Little Daylight [Live]


The Bowery Ballroom is a small and intimate venue, which I thoroughly recommend to visit if you ever are in New York. The tickets are cheap-and-cheerful and the space reminds me of the under-18s youth-club I used to attend, where you would sneak bottles of vodka through the doors hidden down your pants. I don’t know if that helps in describing the venue. What I am trying to convey is its quaint, unpretentious charm, but now you probably have the image of a hormonal spotty teen with an alarming bulge down their nether regions.

In this piece I will be focussing on Little Daylight, the support act for Bastille. They graced the stage to what felt like a tranquilised crowd, but transformed the aura of the room completely to an upbeat, animated assemblage. Support Acts usually only seem to provide the background music for the queue to the bar, to get the last minute drinks in before the good band start; forgettable and monotonous. Little Daylight were quite the contrary - engaging and fun. They are definitely too good to miss for another pint.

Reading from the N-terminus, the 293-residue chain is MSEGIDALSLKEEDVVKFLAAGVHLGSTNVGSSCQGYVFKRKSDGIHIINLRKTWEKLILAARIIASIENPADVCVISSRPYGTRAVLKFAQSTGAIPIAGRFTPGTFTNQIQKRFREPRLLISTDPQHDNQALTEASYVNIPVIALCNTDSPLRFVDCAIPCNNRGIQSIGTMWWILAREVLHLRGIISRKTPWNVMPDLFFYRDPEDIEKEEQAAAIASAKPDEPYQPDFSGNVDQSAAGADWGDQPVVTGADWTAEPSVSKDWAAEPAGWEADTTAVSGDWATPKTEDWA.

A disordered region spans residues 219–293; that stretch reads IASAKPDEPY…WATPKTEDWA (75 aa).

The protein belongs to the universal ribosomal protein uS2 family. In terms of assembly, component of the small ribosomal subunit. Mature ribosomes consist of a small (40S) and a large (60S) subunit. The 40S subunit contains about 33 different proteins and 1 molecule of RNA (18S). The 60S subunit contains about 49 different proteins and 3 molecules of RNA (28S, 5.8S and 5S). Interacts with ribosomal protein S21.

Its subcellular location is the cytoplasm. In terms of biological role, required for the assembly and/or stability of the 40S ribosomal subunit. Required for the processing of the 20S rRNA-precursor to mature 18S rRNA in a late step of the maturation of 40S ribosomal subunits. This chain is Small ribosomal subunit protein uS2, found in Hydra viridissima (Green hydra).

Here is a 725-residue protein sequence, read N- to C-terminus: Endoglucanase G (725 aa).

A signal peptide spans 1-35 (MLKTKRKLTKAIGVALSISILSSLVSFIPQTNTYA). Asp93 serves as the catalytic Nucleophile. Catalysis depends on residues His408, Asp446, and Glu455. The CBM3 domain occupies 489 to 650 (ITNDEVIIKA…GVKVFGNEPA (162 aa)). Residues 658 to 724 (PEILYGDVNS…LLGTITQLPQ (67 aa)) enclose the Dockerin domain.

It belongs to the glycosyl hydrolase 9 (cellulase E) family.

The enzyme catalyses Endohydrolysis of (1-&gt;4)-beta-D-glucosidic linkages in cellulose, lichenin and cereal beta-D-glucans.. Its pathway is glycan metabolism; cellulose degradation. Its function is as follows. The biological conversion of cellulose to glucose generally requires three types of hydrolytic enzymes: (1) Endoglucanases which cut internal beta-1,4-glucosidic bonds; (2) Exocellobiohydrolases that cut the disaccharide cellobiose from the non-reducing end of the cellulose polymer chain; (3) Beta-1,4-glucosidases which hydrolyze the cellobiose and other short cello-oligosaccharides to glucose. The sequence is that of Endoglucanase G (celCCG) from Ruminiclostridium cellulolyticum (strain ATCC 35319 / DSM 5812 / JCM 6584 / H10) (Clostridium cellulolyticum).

The trio have only just released their EP ‘Tunnel Vision’ yet they have the stage presence of a honed, experienced act with the charisma of being fresh and new. Nikki, the bands leading lady, has an enigmatic appeal, like the concoction you would get if you put a fairy and a few tablespoons of electronic techno in a blender. Her voice is mesmerising and Little Daylight’s music, with its pop hooks and distinctive beat, is unapologetically catchy.

For me the climax in their performance was when they broke in to ‘Glitter and Gold’. It’s a song you can get lost in and one you’ll sing along to, even though you didn’t know the words. ‘Overdose’ was also a highlight, I felt like I could still hear echoes of the melody 10 minutes after it had played.

Little Daylight are a completely new and dynamic music experience and I defy anyone apart from my father (who only listens to his one Simply Red album on repeat) to not be a tiny bit addicted to their hypnotic songs.

By Charlotte Louise Long

'Overdose' by Little Daylight.